Arekhi, Maliheh; Yılmaz, Osman Yalçın; Yılmaz, Hatice; Akyüz, Yaşar Feyza
The diversity of forest trees as an indicator of ecosystem health can be assessed using the spectral characteristics of plant communities through remote sensing data. The objectives of this study were to investigate alpha and beta tree diversity using Landsat data for six dates in the Gönen dam watershed of Turkey. We used richness and the Shannon and Simpson diversity indices to calculate tree alpha diversity. We also represented the relationship between beta diversity and remotely sensed data using species composition similarity and spectral distance similarity of sampling plots via quantile regression. A total of 99 sampling units, each 20 m × 20 m, were selected using geographically stratified random sampling method. Within each plot, the tree species were identified, and all of the trees with a diameter at breast height (dbh) larger than 7 cm were measured. Presence/absence and abundance data (tree species number and tree species basal area) of tree species were used to determine the relationship between richness and the Shannon and Simpson diversity indices, which were computed with ground field data, and spectral variables derived (2 × 2 pixels and 3 × 3 pixels) from Landsat 8 OLI data. The Shannon-Weiner index had the highest correlation. For all six dates, NDVI (normalized difference vegetation index) was the spectral variable most strongly correlated with the Shannon index and the tree diversity variables. The Ratio of green to red (VI) was the spectral variable least correlated with the tree diversity variables and the Shannon basal area. In both beta diversity curves, the slope of the OLS regression was low, while in the upper quantile, it was approximately twice the lower quantiles. The Jaccard index is closed to one with little difference in both two beta diversity approaches. This result is due to increasing the similarity between the sampling plots when they are located close to each other. The intercept differences between two
Jeanmougin, Martin; Leprieur, Fabien; Loïs, Grégoire; Clergeau, Philippe
Current developments in urban ecology include very few studies focused on pond ecosystems, though ponds are recognized as biodiversity hotspots. Using Odonata as an indicator model, we explored changes in species composition in ponds localized along an urban gradient of a megacity (Paris, France). We then assessed the relative importance of local- and landscape-scale variables in shaping Odonata α-diversity patterns using a model-averaging approach. Analyses were performed for adult (A) and adult plus exuviae (AE) census data. At 26 ponds, we recorded 657 adults and 815 exuviae belonging to 17 Odonata species. The results showed that the Odonata species assemblage composition was not determined by pond localization along the urban gradient. Similarly, pond characteristics were found to be similar among urban, suburban and periurban ponds. The analyses of AE census data revealed that fine-scale urbanization (i.e., increased density of buildings surrounding ponds) negatively affects Odonata α-diversity. In contrast, pond localization along the urban gradient weakly explained the α-diversity patterns. Several local-scale variables, such as the coverage of submerged macrophytes, were found to be significant drivers of Odonata α-diversity. Together, these results show that the degree of urbanization around ponds must be considered instead of pond localization along the urban gradient when assessing the potential impacts of urbanization on Odonata species diversity. This work also indicates the importance of exuviae sampling in understanding the response of Odonata to urbanization.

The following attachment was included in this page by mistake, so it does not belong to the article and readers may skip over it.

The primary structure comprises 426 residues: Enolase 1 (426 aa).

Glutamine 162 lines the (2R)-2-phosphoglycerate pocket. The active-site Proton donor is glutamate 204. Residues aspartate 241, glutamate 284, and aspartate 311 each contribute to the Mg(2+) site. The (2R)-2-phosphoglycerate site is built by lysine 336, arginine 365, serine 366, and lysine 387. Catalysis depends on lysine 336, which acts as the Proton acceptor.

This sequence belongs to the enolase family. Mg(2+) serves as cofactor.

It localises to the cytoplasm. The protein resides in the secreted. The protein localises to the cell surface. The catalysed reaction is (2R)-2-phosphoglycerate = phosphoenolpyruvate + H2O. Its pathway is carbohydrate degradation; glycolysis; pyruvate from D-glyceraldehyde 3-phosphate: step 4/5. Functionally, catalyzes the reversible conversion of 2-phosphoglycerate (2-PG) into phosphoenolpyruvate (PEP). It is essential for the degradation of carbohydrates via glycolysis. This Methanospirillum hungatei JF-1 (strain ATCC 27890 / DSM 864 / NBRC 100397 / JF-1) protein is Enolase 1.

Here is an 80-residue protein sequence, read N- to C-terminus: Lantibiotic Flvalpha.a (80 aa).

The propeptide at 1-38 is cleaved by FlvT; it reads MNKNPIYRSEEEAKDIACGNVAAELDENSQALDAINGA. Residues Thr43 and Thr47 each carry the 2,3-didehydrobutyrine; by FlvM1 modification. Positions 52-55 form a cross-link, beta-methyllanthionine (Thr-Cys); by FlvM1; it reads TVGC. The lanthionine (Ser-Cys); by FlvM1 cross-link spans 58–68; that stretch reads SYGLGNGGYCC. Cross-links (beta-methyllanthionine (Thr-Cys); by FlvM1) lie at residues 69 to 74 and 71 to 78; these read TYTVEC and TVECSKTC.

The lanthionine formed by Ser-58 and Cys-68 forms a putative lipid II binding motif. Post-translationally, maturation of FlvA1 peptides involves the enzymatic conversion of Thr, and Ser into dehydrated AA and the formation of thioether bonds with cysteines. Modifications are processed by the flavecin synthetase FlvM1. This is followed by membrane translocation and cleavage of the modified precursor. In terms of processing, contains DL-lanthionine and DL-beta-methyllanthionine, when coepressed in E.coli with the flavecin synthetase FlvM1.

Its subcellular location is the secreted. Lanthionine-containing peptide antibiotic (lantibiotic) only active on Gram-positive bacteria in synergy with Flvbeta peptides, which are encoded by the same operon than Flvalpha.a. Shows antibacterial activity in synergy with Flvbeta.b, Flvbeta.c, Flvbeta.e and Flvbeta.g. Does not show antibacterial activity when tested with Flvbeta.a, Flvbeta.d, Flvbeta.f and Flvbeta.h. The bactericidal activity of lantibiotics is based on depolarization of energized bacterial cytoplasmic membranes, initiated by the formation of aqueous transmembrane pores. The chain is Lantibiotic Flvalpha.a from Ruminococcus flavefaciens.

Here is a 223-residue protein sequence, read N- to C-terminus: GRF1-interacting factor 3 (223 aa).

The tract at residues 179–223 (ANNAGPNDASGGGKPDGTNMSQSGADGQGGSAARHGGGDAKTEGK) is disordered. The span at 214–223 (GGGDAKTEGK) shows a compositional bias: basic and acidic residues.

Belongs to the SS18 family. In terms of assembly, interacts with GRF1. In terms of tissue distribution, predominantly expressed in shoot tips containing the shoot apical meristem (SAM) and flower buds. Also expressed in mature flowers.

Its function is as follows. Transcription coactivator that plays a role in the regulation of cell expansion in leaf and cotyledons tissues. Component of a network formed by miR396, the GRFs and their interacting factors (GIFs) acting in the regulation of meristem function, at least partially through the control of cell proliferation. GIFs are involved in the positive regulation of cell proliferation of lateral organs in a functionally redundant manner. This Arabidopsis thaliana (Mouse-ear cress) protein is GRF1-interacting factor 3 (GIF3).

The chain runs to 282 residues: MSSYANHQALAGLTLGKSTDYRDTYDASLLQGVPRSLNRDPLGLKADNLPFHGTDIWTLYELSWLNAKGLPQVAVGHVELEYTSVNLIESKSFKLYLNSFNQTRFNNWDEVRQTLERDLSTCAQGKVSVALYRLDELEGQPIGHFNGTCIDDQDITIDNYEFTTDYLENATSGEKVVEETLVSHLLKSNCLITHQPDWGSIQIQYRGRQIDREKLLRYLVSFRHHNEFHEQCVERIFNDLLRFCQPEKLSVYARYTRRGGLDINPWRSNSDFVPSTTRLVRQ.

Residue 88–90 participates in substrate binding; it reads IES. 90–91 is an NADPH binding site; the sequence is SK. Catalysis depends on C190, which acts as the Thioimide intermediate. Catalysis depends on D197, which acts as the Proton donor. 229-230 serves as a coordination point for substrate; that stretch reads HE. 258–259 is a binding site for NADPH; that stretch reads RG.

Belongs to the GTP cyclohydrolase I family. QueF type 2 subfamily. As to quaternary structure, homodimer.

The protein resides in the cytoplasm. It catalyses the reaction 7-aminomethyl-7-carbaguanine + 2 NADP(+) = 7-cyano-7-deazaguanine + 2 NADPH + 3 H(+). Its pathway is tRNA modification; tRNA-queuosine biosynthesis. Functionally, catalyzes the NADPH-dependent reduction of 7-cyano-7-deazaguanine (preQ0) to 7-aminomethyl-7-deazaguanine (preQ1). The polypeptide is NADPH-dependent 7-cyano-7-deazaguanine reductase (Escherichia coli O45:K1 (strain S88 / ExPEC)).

Blanco, Daniel Rodrigues; Vicari, Marcelo Ricardo; Lui, Roberto Laridondo; Traldi, Josiane Baccarin; Bueno, Vanessa; Martinez, Juliana de Fátima; Brandão, Heleno; Oyakawa, Osvaldo Takeshi; Moreira Filho, Orlando
Most species of the genus Harttia inhabits the headwaters of small tributaries, but some species are restricted to the main channel of some rivers. This feature, combined with limited dispersal ability, leads to the formation of small isolated populations with reduced gene flow. Currently, there are 23 taxonomically defined and recognized species, and 17 of these are found in Brazil, distributed in several hydrographic basins. Despite this diversity, few chromosomal data for the species belonging to this genus are found in the literature. Thus, this study analyzed, by classical and molecular cytogenetics methodologies, the chromosomal diversity of this genus, to discuss the processes that are involved in the evolution and karyotype differentiation of the species of the group. Seven species of Harttia were analyzed: H. kronei, H. longipinna, H. gracilis, H. punctata, H. loricariformis, H. torrenticola, and H. carvalhoi. The chromosomal diversity found in these species includes different diploid and fundamental numbers, distinct distribution of several repetitive sequences, the presence of supernumerary chromosomes in H. longipinna and multiple sex chromosome systems of the type XX/XY 1 Y 2 in H. carvalhoi and X 1 X 1 X 2 X 2 /X 1 X 2 Y in H. punctata. Lastly, our data highlight the genus Harttia as an excellent model for evolutionary studies.